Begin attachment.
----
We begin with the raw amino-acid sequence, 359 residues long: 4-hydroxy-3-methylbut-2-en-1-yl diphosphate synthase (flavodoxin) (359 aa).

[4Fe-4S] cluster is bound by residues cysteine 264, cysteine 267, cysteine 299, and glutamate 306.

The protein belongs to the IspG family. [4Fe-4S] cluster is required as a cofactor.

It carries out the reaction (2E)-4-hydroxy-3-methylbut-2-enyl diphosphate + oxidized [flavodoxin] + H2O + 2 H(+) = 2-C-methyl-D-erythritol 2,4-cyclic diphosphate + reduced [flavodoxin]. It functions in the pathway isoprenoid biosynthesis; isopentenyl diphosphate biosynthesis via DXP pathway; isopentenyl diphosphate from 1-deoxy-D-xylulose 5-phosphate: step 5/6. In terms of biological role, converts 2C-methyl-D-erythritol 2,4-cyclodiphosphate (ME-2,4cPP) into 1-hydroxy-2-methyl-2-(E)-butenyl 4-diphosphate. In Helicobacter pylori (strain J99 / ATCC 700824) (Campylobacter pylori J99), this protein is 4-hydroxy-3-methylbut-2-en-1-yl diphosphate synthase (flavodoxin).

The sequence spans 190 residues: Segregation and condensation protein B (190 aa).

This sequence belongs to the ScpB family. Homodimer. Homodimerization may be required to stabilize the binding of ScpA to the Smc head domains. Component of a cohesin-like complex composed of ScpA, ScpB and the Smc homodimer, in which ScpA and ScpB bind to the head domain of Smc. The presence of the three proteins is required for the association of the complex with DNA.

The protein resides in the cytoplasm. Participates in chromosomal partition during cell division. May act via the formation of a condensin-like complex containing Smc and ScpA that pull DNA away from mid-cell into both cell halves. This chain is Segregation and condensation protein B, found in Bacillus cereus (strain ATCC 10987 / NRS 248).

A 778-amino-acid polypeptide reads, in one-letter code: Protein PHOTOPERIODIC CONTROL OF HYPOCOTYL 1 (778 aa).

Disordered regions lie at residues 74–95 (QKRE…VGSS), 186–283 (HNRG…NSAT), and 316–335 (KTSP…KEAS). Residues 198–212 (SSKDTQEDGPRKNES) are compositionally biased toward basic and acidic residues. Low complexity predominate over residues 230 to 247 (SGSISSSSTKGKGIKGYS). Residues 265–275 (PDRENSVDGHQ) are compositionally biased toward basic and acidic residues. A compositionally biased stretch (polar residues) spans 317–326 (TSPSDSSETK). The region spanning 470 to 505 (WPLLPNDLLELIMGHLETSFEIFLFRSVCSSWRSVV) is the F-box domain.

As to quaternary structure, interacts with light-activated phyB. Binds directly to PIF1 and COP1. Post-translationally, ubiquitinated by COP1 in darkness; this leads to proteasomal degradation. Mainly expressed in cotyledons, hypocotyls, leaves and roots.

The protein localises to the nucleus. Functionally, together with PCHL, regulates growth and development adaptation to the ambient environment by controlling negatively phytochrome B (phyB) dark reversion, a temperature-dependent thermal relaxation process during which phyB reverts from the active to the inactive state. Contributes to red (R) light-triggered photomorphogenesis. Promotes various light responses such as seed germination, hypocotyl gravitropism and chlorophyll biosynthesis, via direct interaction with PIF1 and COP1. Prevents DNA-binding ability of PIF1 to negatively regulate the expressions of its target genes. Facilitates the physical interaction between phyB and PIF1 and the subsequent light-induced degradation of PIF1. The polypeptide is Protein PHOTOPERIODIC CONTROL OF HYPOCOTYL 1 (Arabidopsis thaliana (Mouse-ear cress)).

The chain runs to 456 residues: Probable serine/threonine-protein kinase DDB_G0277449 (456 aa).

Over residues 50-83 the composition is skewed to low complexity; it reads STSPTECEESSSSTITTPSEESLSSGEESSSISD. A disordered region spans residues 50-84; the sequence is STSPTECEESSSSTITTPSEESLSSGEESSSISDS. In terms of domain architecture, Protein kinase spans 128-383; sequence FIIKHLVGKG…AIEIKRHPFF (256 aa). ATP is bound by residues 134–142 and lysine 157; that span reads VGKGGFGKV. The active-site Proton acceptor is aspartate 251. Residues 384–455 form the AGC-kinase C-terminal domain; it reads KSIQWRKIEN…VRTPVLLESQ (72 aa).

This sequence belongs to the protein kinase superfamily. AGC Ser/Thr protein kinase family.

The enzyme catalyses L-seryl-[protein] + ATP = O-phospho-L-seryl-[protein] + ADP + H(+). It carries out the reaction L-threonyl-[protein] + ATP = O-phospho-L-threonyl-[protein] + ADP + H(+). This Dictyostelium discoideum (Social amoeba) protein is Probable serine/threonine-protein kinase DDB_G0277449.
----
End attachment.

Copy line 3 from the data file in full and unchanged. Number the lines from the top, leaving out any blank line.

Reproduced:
The protein belongs to the IspG family. [4Fe-4S] cluster is required as a cofactor.